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Type 1 Diabetes Kills Cells in the Body: Are they useful ones?

by Health Please


Posted on 11:34AM Sep 19, 2018 in General


Type 1 Diabetes Kills Cells in the Body: Are they useful ones?

Type 1 Diabetes is a chronic disease that destroys the body’s ability to produce insulin, a hormone used to break down and store energy from foods, in the Body in the form of glucose or sugar. In the absence of insulin, high levels of fat and glucose remain in the bloodstream. In the long run, this can severely damage the vital body organs. Type 1 Diabetes, earlier referred to as insulin-dependent or juvenile diabetes, is normally caused at any age and is most frequently diagnosed during adulthood. In India, around 97,000 children have been affected by this condition. There is no specific known cause of Type 1 diabetes. Attempts to find specific causes have left scientists often bewildered, as no amount of research has enabled them to know the exact causes. However, after extensive research and lab tests using modern lab testing software and other techniques, the scientists have started to believe that a combination of genetic and environmental factors are responsible for causing this condition, which approximately forms around 5 percent of the total population affected by diabetes in general.

Do Type 1 Diabetes kills Useful Cells In The Body?| Health PLease

The symptoms of Type 1 Diabetes include dehydration, weight loss, and diabetic ketoacidosis. The presence of extra sugar in the blood stream makes the patient visit the washroom more often and through frequent urination, the patient keeps losing a lot of water from the body, and that leads to dehydration. The glucose that goes out of the body with urine also takes with it a lot of calories, which is precisely why a lot of people with diabetes get into a phase where they lose a lot of weight. With absence of insulin due to the absence of islet cells, the body never has glucose at its disposal to break down for energy. Thus, to find itself a source of energy, the body starts breaking down fat cells, which in turn creates a chemical called ketones. The liver releases stored that goes unused, and this gets stored up in the blood along with the acidic ketones.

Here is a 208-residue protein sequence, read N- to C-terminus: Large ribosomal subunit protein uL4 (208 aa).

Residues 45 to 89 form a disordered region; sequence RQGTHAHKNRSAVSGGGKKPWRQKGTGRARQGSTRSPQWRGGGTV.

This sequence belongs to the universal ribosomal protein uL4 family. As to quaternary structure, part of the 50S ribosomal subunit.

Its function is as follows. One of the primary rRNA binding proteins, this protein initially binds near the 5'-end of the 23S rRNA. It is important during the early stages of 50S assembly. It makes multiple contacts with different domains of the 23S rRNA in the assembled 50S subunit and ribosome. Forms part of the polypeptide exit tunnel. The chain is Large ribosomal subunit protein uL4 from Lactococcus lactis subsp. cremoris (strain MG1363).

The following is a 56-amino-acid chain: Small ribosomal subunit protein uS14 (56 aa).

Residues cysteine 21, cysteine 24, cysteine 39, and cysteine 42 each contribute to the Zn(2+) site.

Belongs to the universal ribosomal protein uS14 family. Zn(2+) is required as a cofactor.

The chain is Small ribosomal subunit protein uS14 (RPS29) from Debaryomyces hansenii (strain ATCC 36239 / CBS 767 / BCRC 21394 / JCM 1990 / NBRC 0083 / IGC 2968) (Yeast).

This combination of blood sugar and ketones is called ketoacidosis and it can be life threatening if not treated immediately. As mentioned above, the type 1 diabetes indirectly damages your body by affecting vital organs over a period of time. To be specific, high glucose levels in the blood start affecting small blood vessels in eyes, kidneys and heart, which is exactly why we hear many diabetes patients losing vision over time, while other few experience kidney failure and heart related diseases.

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